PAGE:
Is Non-family Turnover High?
Some family-owned companies are plagued with a high turnover among their non-family top people. Sometimes relatives are responsible. They resent outside talent and, at best, make things unpleasant for non-family executives. Succession Planning – Part 10: Is Non-family Turnover High examines this issue and the issue of expenditures in the small business.
In other cases, top-notch managers and workers leave because promotions are closed to them. They see your relatives being pushed into executive offices.
The exit interview is a useful device for getting at the root of this type of turnover. A key employee who has decided to leave may be eager to tell you the true story – or at least enough of the facts to help you develop a course of action.
When a manager has the facts, he or she may have to confront the trouble-causing relative with an unpleasant story. What comes out of the confrontation is anyone’s guess. Rare is the owner-manager who can fire a troublesome and close relative and make it stick. One way to remove such a thorn from the side of key executives is to help the relative start a business in a non-competing line-provided he or she has the management ability that is necessary for success. Another way is to “exile” him or her to a branch office or find a job with another company.
Spending To Save Money?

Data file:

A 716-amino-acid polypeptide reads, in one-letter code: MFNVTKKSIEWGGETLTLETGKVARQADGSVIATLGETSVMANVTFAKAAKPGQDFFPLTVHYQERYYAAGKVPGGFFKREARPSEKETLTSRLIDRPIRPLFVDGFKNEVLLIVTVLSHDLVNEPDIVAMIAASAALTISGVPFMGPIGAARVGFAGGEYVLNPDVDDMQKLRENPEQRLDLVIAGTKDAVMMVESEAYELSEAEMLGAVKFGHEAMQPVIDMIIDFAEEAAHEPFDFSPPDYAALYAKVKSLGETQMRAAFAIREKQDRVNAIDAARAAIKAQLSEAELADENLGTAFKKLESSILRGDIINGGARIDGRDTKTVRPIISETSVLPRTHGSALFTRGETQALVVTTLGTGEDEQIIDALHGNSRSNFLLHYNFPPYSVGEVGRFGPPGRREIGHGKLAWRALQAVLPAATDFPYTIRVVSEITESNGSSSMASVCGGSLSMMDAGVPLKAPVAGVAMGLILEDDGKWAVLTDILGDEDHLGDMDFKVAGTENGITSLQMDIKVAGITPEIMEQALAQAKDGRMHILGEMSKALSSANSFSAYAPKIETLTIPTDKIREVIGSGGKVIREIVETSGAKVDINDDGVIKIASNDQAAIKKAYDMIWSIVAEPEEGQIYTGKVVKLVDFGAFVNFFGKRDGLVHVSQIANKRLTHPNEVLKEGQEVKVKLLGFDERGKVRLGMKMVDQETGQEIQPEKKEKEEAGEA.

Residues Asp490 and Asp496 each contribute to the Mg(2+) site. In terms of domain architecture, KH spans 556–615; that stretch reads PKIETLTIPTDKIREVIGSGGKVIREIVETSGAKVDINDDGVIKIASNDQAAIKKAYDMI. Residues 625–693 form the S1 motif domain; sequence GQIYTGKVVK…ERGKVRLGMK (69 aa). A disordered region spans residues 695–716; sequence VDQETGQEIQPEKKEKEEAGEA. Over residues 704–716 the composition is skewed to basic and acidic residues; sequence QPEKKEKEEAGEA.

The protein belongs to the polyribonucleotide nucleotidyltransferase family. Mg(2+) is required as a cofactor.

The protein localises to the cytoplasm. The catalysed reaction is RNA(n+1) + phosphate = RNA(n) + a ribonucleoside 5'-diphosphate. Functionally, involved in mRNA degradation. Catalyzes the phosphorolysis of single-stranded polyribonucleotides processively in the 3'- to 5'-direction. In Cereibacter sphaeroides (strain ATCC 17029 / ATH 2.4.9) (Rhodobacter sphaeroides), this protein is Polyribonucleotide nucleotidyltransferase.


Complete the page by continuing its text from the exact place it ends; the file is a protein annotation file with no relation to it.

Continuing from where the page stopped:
Many times, as the owner-manager you feel that you must make an expenditure to improve efficiency, yet other family members oppose the expenditure. They view it as an expense rather than an investment. They feel that funds spent for items, such as more efficient equipment, encroach in their year-end dividends.
One way to help these relatives see that “you have to spend money to make money” is to base your arguments for the expenditures on facts and figures that non-family employees or your business advisors have gathered. Suggest to the opposing family members that the matter be settled on a cold dollar basis: for example, “by spending money for this machine, we can increase profits and get our money back in four years.”
If the opposing relatives refuse to accept your projection, try calling in outside business
advisers. Relatives will sometimes believe advisers, such as your management consultant, accountant, or attorney, when they won’t accept your judgment. But keep in mind that outside advisers, who are personally close to other family members, should not be included among your counselors.